A council has told motorists that they have to measure potholes if they want them be fixed.
Drivers in Stockport, Greater Manchester, are also being ordered to take photographs of the offending crevice.
But the prospect of drivers crouching in the middle of the road to gather the information required by Stockport horrified motoring organisations.
“This could be very dangerous,” said Andrew Howard, the AA’s head of road safety.
When we ask our members to measure potholes, we give clear safety instructions.
“We don’t want people walking out in the middle of the road poking rulers into crevices and taking pictures.
“Sometimes you just have to accept people’s word.
“With the compensation culture some motorists looking for a big cheque might take ridiculous claims to gather information for a claim.”
“The downside may come from residents exaggerating the depth and width of potholes to jump the queue on inspections and repairs.
“An alternative may be to ask the local councillor to take a look and stop the authority digging itself into deeper trouble.”
The instructions to motorists are contained on the council’s website, it is understood that the same advice is given by the local authority’s hotline.
It is understood that only holes deeper than 1.5 inches will be considered for repair.
Stephen Glaister, director of the RAC Foundation, was also appalled by Stockport’s initiative.
“Expecting drivers to hit the streets armed with tape measures and cameras is perhaps taking civic responsibility too far.
“Surely if it looks like a pothole, feels like a pothole when you drive over it and damages your car like a pothole, then it is a pothole?
“If residents have taken the time and trouble to report a problem then that should be enough to warrant investigation. The best solution would be for councils to maintain their roads adequately before the need to complain arises.”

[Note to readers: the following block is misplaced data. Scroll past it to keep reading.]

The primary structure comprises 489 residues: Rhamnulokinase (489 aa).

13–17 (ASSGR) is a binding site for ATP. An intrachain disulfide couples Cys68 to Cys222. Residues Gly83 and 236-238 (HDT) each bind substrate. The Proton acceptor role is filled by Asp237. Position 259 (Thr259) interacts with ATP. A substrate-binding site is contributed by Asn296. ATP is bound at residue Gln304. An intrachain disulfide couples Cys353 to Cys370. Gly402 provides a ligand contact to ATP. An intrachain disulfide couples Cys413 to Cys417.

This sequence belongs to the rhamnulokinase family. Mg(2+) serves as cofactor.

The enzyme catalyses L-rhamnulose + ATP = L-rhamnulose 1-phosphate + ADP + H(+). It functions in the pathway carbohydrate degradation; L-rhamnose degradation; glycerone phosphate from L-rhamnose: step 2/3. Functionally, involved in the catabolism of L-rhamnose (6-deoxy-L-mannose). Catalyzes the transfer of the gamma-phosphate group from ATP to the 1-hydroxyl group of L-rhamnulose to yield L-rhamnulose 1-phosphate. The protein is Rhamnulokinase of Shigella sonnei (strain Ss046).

Potholes remain a sensitive issue even though the Government is giving councils nearly £1 billion for road maintenance and repair this year.
With budgets under pressure local authorities are still cutting back.
Last year councils paid out £47 million in damages to motorists whose cars were damaged by potholes.
According to the AA there were 1.7 million complaints by drivers.
However earlier this month Hamilton Bland, a former BBC sports commentator, won £3,500 in damages from Coventry City Council for damage caused to his Mercedes by an unrepaired pothole.
Iain Roberts, Executive Member for Transportation at Stockport Council, defended the authority’s approach.
“We ask callers whether they think the pothole is a hazard to motorists or a trip hazard to pedestrians. Many residents choose to give us extra information about potholes they've spotted, but that's never been a requirement – we check all potholes reported to us.
"We take a planned approach to our work on the highway, and want to obtain the best value for money and fix the largest number of potholes we can within resources.
“Our inspection policy sets out the criteria the Council uses when checking for defects and our response time, with most urgent repairs being made safe by the end of the next working day.”
Norman Baker, the local transport minister, added: "It is not for the Department for Transport to tell Stockport Council how to sort out its potholes."
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